Which Crayola is the color ‘Despicable?’
On this November’s ballot in Arizona is the following initiative: “The state shall not discriminate against, or grant preferential treatment to, any individual or group on the basis of race, sex, color, ethnicity or national origin in the operation of public employment, public education, or public contracting.”
AP reported this morning (July 28) that Senator John McCain, in a reversal of an earlier position that asserted such attempts were “divisive,” announced in an interview with ABC’s George Stephanopoulos that he now supports the ballot proposal. McCain defended his support of the measure by claiming “I do not believe in quotas, I’ve always opposed quotas.” (In 1998, before an Hispanic business group, McCain said, “Rather than engage in divisive ballot initiatives, we must have a dialog and cooperation and mutual efforts together to provide ever child in America to fulfill their expectations.”)
It must be noted that such affirmative measures have not for years involved “quotas,” because, for years, the courts have struck every quota-oriented measure down. Thus, using the ploy, opposition to “quotas,” in arguments against efforts that are intended to redress existing unfair racially- or gender- or other-based differences in opportunities for access to education, employment and contracts, etc. can only be construed as disingenuous, deceptive code; white-sheet cover intended to appeal to a “conservative” (also known as “bigoted”) base.
As important an inquiry into McCain’s campaign motives as that may be, this arrow is aimed elsewhere, to an equally ugly facet of McCain’s characteristics.
By his own words (http://www.youtube.com/watch?v=-yIhVAim_P0), in his “Service to America” tour, before his private prep school alma mater, Episcopal High School in Alexandria, Virginia, Senator McCain was “straight-talking” sure enough when he admitted that, with a barely “B” average, he had not been “a particularly good student.”
Regardless of overall GPA, regardless that his extracurricular activities were hardly as expansive as are required of almost every other applicant, John McCain was admitted to the United States Naval Academy at Annapolis. As was the case with our current president, whose high school record was also considerably below that which is typically necessary for admission to a prestigious university, something else considerably beyond merit was at work. In both cases, McCain’s and George Bush’s, that something else was legacy, parents and grandparents who were alumni — important alumni, with important connections. For John McCain it was a father and a grandfather, both of whom, following graduation from Annapolis, had risen to full admiral status in the Navy.
Questions abound. Which policy is the more egregious, which is the more unfair, and which serves the interests of our country and society least: affirmative action programs, the sole objectives of which are to compensate extant differences that are the product of racially and gender based discrimination, or programs that facilitate access to opportunities that ignore completely the first reference to an individual’s merit?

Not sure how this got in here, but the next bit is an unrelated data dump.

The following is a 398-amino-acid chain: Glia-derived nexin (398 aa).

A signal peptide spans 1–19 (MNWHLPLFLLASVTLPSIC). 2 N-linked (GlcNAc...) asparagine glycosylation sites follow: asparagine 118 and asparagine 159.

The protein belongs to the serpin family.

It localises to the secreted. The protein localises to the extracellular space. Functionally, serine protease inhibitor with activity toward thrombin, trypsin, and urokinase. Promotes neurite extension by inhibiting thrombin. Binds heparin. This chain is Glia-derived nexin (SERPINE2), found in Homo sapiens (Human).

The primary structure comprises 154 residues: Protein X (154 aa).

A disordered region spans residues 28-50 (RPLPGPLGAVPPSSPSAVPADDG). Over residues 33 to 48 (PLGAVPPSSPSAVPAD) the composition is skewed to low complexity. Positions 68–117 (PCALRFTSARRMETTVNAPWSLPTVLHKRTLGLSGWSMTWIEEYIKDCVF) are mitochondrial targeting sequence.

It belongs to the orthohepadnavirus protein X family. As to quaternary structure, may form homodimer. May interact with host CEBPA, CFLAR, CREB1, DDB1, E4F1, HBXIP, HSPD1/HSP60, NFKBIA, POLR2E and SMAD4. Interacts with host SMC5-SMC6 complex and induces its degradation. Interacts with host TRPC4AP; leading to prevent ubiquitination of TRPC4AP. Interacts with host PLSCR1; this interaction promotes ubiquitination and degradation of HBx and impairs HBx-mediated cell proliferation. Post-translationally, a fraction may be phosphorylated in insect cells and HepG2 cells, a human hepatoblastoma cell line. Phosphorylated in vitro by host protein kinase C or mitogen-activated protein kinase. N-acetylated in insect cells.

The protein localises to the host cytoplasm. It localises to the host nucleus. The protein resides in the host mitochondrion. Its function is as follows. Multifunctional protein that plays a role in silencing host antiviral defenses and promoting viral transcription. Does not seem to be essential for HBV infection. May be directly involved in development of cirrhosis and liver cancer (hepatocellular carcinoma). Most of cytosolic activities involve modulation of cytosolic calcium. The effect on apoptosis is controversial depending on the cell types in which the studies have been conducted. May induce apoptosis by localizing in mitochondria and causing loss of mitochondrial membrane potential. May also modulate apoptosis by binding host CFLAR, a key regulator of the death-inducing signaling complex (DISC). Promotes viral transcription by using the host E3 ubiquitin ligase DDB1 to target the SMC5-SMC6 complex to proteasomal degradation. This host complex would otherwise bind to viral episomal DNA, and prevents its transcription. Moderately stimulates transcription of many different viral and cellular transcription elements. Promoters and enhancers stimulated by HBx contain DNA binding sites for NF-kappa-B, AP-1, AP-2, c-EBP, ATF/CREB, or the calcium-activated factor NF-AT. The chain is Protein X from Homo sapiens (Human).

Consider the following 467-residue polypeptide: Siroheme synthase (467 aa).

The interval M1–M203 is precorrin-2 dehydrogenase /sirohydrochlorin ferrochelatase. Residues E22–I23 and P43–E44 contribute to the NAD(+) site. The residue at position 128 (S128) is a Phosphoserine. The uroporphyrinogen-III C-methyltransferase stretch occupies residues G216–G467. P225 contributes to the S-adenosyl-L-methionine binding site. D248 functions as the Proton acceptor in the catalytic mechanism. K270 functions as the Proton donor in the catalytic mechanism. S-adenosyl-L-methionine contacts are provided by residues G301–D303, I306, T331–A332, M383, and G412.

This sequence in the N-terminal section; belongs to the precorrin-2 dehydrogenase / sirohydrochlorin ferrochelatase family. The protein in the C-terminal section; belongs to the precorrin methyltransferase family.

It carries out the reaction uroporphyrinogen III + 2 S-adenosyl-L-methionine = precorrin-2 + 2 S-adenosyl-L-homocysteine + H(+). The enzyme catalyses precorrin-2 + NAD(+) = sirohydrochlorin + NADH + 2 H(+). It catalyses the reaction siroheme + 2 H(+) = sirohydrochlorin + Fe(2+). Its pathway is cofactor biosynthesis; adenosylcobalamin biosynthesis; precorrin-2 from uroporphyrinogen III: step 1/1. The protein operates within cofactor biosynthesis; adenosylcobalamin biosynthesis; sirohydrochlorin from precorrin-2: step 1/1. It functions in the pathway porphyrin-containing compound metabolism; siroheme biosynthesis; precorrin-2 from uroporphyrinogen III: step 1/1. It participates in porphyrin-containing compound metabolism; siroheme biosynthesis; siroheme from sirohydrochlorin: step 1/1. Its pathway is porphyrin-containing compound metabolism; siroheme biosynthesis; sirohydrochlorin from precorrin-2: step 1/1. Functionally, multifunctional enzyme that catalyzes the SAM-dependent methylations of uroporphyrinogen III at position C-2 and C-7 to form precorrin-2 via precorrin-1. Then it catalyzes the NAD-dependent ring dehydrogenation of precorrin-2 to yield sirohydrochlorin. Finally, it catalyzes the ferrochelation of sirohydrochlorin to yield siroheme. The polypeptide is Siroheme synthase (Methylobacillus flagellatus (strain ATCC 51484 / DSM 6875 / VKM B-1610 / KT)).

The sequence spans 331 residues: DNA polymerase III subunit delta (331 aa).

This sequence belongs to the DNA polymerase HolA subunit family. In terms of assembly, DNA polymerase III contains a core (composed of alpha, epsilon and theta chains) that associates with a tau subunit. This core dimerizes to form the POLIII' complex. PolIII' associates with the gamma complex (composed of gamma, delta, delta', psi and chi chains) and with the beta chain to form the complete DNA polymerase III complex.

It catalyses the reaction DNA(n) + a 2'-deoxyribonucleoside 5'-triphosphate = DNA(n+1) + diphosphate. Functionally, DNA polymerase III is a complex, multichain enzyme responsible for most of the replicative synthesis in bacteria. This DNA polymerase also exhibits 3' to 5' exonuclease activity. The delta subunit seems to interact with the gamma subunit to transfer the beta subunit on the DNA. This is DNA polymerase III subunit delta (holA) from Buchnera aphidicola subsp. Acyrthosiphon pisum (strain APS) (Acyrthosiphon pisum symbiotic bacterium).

Remember, my assault here isn’t concerned, one way or the other, on the respective pro and con points of either affirmative action programs or ballot initiatives that would eliminate affirmative action programs. That debate can be had another day. This assault is aimed directly at a presidential candidate who, having taken full advantage of programs and opportunities he did nothing whatsoever to earn, programs and opportunities not available to others with similar (or even, superior) aptitudes and personal records, would now deny even a hint of assistance to entire populations.
But then, none of this should surprise anyone. It was Senator McCain who, recently before the NAACP convention, admitted that his nearly two decades’ strenuous opposition to a holiday honoring Dr. Martin Luther King, Jr. was “a mistake.” Admitting that, during a presidential campaign, to a gathering of African-Americans . . . And before announcing his support of an anti-affirmative action initiative . . . Convenient? Or, just coincidental?
A decent, and honorable, and “straight-talking” person, when presented with a question that concerned the Arizona ballot measure would have replied, something along the lines, “Look, the American taxpayers paid the complete costs of my education at a very prestigious institution of higher education, an institution, by the way, I had no right entering, if my previous academic record was of any consideration. So I’m not going to stand in the way of others, less advantaged than was I . . .” I said, a decent, and honorable, and “straight-talking” person. But then, George Stephanopoulos’ query was addressed to John McCain.
And I repeat my question: Which Crayola is the color ‘Despicable’? I ask that because that is the crayon that should be used to color John McCain.
Thousand Oaks, CA
Of course I welcome responses, those that disagree as well as those that agree. But I’ve got to insist that only those retaining the courage of their convictions to include their real name and the city where they reside, exactly as they would for any letter to the editor, will be read or responded to. Now is the time for all of us to live up to the words and sentiments in our National Anthem.